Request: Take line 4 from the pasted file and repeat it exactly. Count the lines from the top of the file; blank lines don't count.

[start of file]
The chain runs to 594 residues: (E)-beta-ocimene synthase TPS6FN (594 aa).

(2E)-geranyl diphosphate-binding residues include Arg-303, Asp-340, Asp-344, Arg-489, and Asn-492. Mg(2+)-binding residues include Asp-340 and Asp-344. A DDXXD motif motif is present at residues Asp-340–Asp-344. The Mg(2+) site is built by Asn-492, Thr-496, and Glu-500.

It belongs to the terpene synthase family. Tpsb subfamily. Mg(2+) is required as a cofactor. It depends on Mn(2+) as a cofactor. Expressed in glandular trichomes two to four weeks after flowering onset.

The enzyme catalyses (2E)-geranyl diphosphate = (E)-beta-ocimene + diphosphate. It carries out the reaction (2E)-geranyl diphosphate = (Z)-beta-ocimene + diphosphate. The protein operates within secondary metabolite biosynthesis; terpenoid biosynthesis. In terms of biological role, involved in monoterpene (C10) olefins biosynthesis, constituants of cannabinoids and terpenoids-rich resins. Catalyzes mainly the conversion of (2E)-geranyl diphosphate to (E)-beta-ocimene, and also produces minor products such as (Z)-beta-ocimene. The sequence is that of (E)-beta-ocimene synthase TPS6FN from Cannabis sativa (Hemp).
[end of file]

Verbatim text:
The enzyme catalyses (2E)-geranyl diphosphate = (E)-beta-ocimene + diphosphate. It carries out the reaction (2E)-geranyl diphosphate = (Z)-beta-ocimene + diphosphate. The protein operates within secondary metabolite biosynthesis; terpenoid biosynthesis. In terms of biological role, involved in monoterpene (C10) olefins biosynthesis, constituants of cannabinoids and terpenoids-rich resins. Catalyzes mainly the conversion of (2E)-geranyl diphosphate to (E)-beta-ocimene, and also produces minor products such as (Z)-beta-ocimene. The sequence is that of (E)-beta-ocimene synthase TPS6FN from Cannabis sativa (Hemp).